By the end of theproject (2010), this European consortium group had an excellent reputation for delivering and implementing cutting edge technologies in a number of European laboratories, for making these accessible (in collaborative research) to many scientists and by encouraging their adoption into less well developed laboratories, thereby increasing the standard of structural biology across Europe. The foray into difficult targets and the rapid development in 3D imaging which, to that date, had not been explicitly included in the consortium, prompted the next major venture for European structural biology led by this group.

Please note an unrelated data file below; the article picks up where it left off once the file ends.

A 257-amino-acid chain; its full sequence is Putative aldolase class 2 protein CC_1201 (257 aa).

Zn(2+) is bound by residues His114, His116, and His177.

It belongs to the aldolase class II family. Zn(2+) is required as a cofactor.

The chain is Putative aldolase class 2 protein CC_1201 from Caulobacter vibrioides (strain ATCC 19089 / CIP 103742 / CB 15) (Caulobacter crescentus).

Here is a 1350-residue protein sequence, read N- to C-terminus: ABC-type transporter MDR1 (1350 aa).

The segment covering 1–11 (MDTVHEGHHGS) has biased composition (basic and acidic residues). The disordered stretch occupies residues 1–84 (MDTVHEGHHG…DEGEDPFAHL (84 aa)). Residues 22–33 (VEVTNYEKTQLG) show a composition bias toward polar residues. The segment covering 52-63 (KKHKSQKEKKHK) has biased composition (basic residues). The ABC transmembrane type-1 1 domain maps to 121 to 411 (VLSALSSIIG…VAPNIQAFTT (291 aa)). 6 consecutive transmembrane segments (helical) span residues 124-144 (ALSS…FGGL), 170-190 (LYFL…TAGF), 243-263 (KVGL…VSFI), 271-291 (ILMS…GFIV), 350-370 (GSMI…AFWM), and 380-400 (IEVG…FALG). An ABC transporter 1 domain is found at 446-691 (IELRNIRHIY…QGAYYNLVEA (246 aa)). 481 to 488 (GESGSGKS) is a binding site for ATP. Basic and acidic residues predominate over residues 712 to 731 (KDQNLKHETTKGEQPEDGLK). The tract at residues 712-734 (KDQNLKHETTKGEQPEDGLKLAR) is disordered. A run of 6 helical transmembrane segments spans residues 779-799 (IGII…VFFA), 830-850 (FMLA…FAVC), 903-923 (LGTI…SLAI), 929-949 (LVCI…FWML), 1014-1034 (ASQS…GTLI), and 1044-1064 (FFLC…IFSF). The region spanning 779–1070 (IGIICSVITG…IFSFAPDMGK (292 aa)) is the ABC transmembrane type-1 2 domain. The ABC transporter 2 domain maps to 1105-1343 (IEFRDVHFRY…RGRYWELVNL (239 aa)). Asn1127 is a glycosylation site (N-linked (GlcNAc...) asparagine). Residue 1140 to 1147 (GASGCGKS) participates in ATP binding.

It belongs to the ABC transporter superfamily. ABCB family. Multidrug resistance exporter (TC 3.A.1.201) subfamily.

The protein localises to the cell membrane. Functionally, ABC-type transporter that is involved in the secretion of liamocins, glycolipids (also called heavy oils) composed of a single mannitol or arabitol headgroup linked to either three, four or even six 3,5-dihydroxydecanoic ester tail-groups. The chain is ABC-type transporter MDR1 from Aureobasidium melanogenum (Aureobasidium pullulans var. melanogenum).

In 2002, the European Strategy Forum for Research Infrastructures (ESFRI) was established, representing the Member States research ministries and the European Commission. ESFRI produced the first Roadmap on Research Infrastructures that defined the mid- and long-term strategy for European Member States in 2006 and the EU provided funds to support the preparatory development of infrastructures in Europe. The European consortium born from SPINE and Spine2-Complexes rose to the challenge of setting up Instruct to deliver access to high-end infrastructures for structural biology to European scientists. The Preparatory Phase of this initiative, generously funded by the EU, enabled the ambitious and sometimes frustrating path towards today’s Instruct to be fashioned from vision to reality. Many of the scientists who foresaw the first SPINE vision are still part of Instruct and many more scientists have since joined the group such that Instruct now has an active following comprising in excess of 700 European scientists. Now at the start of a transitional Operations Phase, the challenge for Instruct has really just begun.